Being regular sparkling wine drinkers, we had neglected this style since our excursion to J Vineyards. We decided to head directly to Mumm Napa, where we knew a wide array of sparkling wines would await us. We had tried several of these wines at this year’s South Beach Wine & Food Festival and thought that many of their wines were great values priced at $20. In 1979 Guy Devaux was sent by the French Champagne house, G.H. Mumm, and its parent Seagram to seek a location to grow and produce sparkling wines using traditional Champagne grapes (Chardonnay, Pinot Noir, Pinot Meunier) and traditional processes: methode champenoise. He settled in Napa Vally and established Mumm Cuvee Napa, which became operational in 1986. Currently Champagne born winemaker Ludovi Dervin carries on this tradition, using only Napa Valley grown grapes and allowing the wine to secondary ferment in the bottle.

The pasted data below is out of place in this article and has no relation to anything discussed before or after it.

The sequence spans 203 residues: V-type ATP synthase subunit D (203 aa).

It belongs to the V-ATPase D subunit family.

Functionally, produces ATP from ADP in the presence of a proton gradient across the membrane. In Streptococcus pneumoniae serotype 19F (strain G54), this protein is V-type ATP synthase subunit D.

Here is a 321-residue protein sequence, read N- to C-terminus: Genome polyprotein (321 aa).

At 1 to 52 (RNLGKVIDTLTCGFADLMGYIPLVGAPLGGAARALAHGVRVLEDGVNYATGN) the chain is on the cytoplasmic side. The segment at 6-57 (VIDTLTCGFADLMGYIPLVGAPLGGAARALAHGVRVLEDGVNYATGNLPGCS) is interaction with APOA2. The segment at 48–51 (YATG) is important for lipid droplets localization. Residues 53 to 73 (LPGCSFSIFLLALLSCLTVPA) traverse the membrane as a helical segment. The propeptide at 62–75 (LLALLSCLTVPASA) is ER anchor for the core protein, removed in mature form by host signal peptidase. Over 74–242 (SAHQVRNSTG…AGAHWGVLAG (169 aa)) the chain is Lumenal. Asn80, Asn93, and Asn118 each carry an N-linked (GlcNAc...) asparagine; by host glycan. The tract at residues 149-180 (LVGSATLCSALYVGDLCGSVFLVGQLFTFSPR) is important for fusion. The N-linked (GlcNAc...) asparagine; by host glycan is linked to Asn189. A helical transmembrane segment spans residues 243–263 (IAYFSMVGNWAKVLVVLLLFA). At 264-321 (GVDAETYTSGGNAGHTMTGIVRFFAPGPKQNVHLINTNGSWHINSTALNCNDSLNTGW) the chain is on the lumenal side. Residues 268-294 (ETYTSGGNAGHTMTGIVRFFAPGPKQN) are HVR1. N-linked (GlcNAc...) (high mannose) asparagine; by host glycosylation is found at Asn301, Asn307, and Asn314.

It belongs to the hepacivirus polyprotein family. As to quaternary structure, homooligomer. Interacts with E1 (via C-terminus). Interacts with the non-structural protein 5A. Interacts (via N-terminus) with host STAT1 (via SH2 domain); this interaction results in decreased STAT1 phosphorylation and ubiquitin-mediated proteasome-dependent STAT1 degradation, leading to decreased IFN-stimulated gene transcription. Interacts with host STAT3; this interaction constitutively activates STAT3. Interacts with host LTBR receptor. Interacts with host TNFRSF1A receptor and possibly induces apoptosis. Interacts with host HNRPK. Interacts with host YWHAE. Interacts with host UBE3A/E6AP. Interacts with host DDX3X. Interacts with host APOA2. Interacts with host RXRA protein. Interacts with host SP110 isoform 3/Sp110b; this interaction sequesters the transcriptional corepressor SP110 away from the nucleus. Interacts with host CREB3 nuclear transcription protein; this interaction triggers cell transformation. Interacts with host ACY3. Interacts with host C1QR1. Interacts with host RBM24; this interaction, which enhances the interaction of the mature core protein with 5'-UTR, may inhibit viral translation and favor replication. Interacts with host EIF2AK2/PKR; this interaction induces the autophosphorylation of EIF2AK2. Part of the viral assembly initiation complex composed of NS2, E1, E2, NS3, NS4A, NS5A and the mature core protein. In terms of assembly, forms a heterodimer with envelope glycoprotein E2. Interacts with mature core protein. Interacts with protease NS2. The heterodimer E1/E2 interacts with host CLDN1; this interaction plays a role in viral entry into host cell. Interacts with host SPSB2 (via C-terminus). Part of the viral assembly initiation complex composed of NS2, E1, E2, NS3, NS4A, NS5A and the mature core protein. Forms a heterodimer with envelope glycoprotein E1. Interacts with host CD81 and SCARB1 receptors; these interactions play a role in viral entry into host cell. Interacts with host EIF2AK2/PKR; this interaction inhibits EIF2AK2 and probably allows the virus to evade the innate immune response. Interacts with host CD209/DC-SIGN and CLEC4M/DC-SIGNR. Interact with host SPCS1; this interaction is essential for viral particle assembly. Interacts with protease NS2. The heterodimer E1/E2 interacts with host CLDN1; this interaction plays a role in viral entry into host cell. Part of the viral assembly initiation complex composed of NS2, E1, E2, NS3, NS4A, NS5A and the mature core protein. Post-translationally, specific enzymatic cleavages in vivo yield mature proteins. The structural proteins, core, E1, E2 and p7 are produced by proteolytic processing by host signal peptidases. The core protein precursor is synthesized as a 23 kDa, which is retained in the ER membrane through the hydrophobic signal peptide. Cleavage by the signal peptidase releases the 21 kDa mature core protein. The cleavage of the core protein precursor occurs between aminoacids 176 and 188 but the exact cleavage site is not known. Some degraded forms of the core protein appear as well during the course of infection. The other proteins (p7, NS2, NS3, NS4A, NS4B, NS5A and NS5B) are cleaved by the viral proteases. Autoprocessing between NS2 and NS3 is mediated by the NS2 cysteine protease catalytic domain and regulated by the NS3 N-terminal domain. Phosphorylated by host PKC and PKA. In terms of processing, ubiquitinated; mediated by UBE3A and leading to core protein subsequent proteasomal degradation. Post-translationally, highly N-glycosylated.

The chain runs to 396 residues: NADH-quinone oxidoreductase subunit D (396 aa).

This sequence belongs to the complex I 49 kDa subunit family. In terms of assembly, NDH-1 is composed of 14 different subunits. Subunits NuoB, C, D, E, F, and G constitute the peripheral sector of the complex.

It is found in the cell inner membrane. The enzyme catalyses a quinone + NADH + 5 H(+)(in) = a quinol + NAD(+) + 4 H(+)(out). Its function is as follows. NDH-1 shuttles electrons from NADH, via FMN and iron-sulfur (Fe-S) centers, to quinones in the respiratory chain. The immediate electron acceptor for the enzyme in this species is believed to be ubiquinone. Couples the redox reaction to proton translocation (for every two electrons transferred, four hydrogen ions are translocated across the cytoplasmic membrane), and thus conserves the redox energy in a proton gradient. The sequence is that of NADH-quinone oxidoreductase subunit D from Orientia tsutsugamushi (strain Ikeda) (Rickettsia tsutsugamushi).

When we arrived the winery was quite crowded, but we were quickly seated on the patio. Their system for handling visitors is simple and makes the tasting process very personal. Basically you choose a table, and then the wait staff handles your wine order – answering any questions or suggesting flights. It’s like being at an outdoor café. Another nice policy is that they serve each wine with an associated coaster that contains the label of that wine. It makes it much easier to remember each wine. We sampled four wines, the Reserve Brut, Cuvee M Red, the Grande Annee, and the Sparkling Pinot Noir. Each of these wines retail for $30 and were excellent – flavorful with small bubbles. The Reserve Brut was as dry as its name suggests, but also fruity (white cherry) with a slight vanilla finish. It is a 60-40 blend of Pinot Noir and Chardonnay aged three years on lees. The Cuvee M Red is a unique blend of Pinot Noir and a little Syrah. This is a dark red wine, which tastes a little like a sparkling elderberry wine that’s a little spicy. The whole Pinot Noir berries are soaked for five days to extract the color and flavors, and then fermented with the skins pressed off after fermentation. A Syrah-based liquor is added to each bottle after disgorgement. The result is one of our favorite sparkling wines and one of the winery’s best sellers. The 2001 Grande Annee or “Great Vintage” is only produced when the winemaker determines that the grapes will age perfectly. The 2001 vintage is another 60-40 blend of Pinot Noir and Chardonnay and is aged 5 years on lees, then another 3 months after being disgorged. This is a complex wine, with honeysuckle aromas and a vanilla finish. The mid palette is a jumble of differing tastes. It truly deserves the Double Gold at the 2007 California State Fair Competition. The final wine was the Sparkling Pinot Noir, another red wine with a slight plum and cherry flavor. For some reason this was our favorite; it was quite out of the ordinary – like a true Pinot Noir with fizz. If you are unable to tour Napa, Mumm Napa’s sparkling wines are generally available throughout the country. They are extremely affordable and great values.